by Katie Peterson
Special to The Leaven
KANSAS CITY, Kan. — “What we are doing here is not in a book. It’s not found in a text. It’s a living relationship with Christ and that change is not just in [the catechumen] but in all of us.”
These words, spoken by Diana Macalintal, co-director and co-founder of TeamRCIA.com, set the tone for the two-day TeamRCIA Making Disciples Institute training session Aug. 10-11 at Savior Pastoral Center in Kansas City, Kansas.
The training, hosted by the archdiocesan adult evangelization office, was attended by 75 RCIA team members, representing 22 different parishes in the archdiocese.
Macalintal and her husband Nick Wagner, who founded and directs TeamRCIA.com with her, presented the training.
“This is the first time TeamRCIA has offered formation here,” said Kimberly Rode, consultant in the adult evangelization office. “We hope TeamRCIA will equip RCIA team members to accompany those who are seeking to know Christ and his church more fully. Pope Francis has spoken a lot about accompaniment and the importance of Catholics accompanying others on their journeys of conversion and discipleship.”
The institute training focuses on how to turn seekers into disciples and then how to use that process to bring seekers to the RCIA process, Wagner said. It teaches what the true vocation of a catechist is and how to live it out.
The 22 parishes represented varied in size, with some teams comprised of only three people and others of 20; some parishes were fielding their first team and some had been established for several years.
But they all had specific goals for the training.
Rich Boynton, RCIA coordinator of Holy Trinity Parish in Lenexa, said he hoped his team would find a way to better meet the individual needs of each candidate.
“Our candidates and catechumens have many different reasons for wanting to become Catholic — the reason why they make the first call,” said Boynton.
“Furthermore, the starting point in terms of life experience and faith formation of those people is vastly different for each of them,” he added.
“The RCIA process has to bring these people from all those different starting points to the same finishing point — a desire for a lifelong relationship with Jesus expressed primarily through the sacraments of the church,” he continued. “We want help adapting a ‘one-size-fits-all’ process to the reality of different needs and motives in our candidates and catechumens.”
Curtis Keddy, director of parish faith formation at St. John Paul II Parish in Olathe, said he hoped the workshop would clarify the role of the RCIA team to him.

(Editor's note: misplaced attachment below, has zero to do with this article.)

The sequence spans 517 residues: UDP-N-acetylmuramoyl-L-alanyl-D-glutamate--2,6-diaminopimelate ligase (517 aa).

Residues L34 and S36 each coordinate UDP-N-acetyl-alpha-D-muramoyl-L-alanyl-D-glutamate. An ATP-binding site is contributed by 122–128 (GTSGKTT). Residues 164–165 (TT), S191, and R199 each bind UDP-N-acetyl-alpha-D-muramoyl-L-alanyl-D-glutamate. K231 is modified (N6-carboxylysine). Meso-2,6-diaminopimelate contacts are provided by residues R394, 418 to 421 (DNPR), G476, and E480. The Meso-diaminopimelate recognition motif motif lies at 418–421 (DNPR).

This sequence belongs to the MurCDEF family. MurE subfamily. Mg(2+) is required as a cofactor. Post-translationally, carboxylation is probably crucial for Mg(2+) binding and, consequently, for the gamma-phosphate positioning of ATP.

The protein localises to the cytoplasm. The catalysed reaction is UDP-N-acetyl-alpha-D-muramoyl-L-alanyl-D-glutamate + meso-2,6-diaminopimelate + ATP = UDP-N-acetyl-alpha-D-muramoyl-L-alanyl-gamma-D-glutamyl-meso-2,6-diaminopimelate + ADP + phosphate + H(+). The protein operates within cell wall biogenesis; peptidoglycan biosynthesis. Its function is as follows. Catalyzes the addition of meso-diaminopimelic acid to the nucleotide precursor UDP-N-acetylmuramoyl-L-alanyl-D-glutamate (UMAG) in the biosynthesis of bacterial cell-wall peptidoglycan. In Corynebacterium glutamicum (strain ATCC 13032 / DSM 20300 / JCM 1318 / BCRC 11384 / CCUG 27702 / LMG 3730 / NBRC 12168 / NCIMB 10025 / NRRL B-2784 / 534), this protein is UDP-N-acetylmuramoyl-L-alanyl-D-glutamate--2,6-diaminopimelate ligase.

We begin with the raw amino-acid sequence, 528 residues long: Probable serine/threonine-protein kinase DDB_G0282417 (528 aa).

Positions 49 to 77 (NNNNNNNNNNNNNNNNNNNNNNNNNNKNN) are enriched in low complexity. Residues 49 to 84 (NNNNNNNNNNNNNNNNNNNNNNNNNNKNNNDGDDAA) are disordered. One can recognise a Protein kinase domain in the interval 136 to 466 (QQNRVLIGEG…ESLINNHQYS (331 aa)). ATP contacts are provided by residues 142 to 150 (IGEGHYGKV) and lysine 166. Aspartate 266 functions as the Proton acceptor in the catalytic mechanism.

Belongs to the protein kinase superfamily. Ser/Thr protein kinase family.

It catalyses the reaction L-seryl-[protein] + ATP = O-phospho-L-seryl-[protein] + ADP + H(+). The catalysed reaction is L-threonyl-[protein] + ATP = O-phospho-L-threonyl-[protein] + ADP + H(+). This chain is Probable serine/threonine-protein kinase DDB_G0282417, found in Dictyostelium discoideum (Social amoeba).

“The role of a team, in my mind, is to be companions on the journey of faith,” said Keddy, “encouraging candidates and catechumens as they follow in the footsteps of the apostles who left everything to follow Jesus.
“My hope is that [the team] will learn that the RCIA is not a ‘course’ or a series of classes. It is an apprenticeship.
“It is an encounter with a person, Jesus Christ, that leads to transformation and mission.”
Wendell Cline of St. Patrick Church in Kansas City, Kansas, has been on its RCIA team for five years. He and his wife Gayle, both converts themselves, wanted to find a way to change their role.
“We came here so that maybe we can learn some skills to be more on the teaching end rather than just the supporting part that we have been in the past,” he said. “I think we can communicate more directly with [the catechumens] and help them understand the process that they’re going through.”
Deacon Tim McEvoy, RCIA director of Immaculate Conception-St. Joseph Parish in Leavenworth, and Lauren Warthen, faith formation director of Divine Mercy Parish in Gardner, were hoping their teams would be able to see the ultimate reason behind the process.
“I hope that our team will come away with an idea of the big picture — what RCIA is aiming at, how conversion is aided by the various parts of the process, how we can help others deepen their faith,” Deacon McEvoy said.
“I hope people come away with a real understanding of how the rites should be done, what they mean and how powerful they can be,” he added.
“I hope my team understands and is able to convey that conversion [means] being drawn close to Jesus and is the ultimate goal for both candidates and catechumens — not rushing through a process,” Warthen said.
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